…are not life and death or even close and…

…. do not in any way shape or form acknowledge that kids – right here in America, on a daily basis –  are going without the very basics that sustain life…

Or, put another way,  one of my friends – a mom of three – said in response to some post or other about parents who are too much into their kids’ school lives– and I paraphrase – “Yeah, well, what about the parents who just don’t care?”

And that’s it in a nutshell. We are becoming obsessed with these articles about attached moms and helicopter parents– in part, again,  because we enjoy complaining about them and their spoiled kids and it requires nothing more of us – ….while on the other hand, we fail to really talk about these other just plain horrific problems.

This is  real:

  • More than 400,000 American kids are in foster care  (2009)

And yes, there are news items about these things from time to time. But do they get the hype and the buzz and the response and the frequency of coverage?  Or are we too busy talking about Tiger Mom throwing away her kids toys or how old Blossom’s kids will be before they get out of her bed?

People who write about kids today are sending the message that the major problems our children face are basically having too much stuff and too much care from adults.  I argue the truth is exactly the opposite – SEE ABOVE STATISTICS — and that’s what we should be talking about.

I also disagree  with the implied corollary: these articles imply that the major problem we should be talking about when it comes to what parents face is their being too busy – by choice – because they work – by choice – and put their kids in every activity known to man – by  choice – and feel pressured to be like the other parents – by choice.

Instead I would argue the major problem we need to be discussion  today is that parents lack choices. They don’t have a choice but for both parents to work. They don’t have a choice but to rely on help from others if they don’t have jobs.  They lack options for their kids to do enriching things or even be properly educated – either because of finances or where they live or both.  Maybe some made an initial bad choice to have a kid they couldn’t afford. But now what? And on and on. These are the real issues.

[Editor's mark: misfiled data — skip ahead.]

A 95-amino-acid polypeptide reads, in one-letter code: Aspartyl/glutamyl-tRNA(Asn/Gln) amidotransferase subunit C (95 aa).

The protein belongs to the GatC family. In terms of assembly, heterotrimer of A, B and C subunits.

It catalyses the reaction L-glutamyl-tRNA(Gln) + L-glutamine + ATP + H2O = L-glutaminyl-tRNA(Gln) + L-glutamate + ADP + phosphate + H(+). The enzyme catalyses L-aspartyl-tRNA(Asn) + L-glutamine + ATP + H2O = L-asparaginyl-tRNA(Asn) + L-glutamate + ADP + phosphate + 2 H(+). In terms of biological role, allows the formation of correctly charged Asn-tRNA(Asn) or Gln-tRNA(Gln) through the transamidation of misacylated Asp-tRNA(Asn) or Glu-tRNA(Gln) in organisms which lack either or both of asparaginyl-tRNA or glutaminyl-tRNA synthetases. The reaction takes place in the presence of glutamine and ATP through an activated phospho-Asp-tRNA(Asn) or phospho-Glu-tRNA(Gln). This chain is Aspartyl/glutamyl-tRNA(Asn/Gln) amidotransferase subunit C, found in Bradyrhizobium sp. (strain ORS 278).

Needles to say, I feel for the pressures ALL parents are under. But not all pressure is equal, or rather, the pressure we are awarding top position on the national discussion pyramid is misplaced.

And I am not saying anything new. Any article about “The Mommy Wars” for instance, will always point out that “of course, these things are problems only for women with enough income to make these choices…”

Yet, somehow, these articles still dominate the landscape.

I guess all I’m trying to say is this:

People who have education, access, savvy, the ability to write and research (some for a living),  the time to leave comments, and other such advantages should focus more on the big problems kids face.  

Journalism  about kids and families  should serve a higher purpose than helping affluent people sort through their lifestyle choices or nitpick someone else’s.  It maybe fun to contemplate  “organic food or not organic food”  “youth soccer that keeps score or youth soccer that doesn’t'”,  “Disney princesses yay or nay?”  — and so forth,  we need to dial down the infatuation with these topics.

We’ve got better things to do with our power and more important things to do for our kids.

Lexi’s 2012 trophy. 1st Place.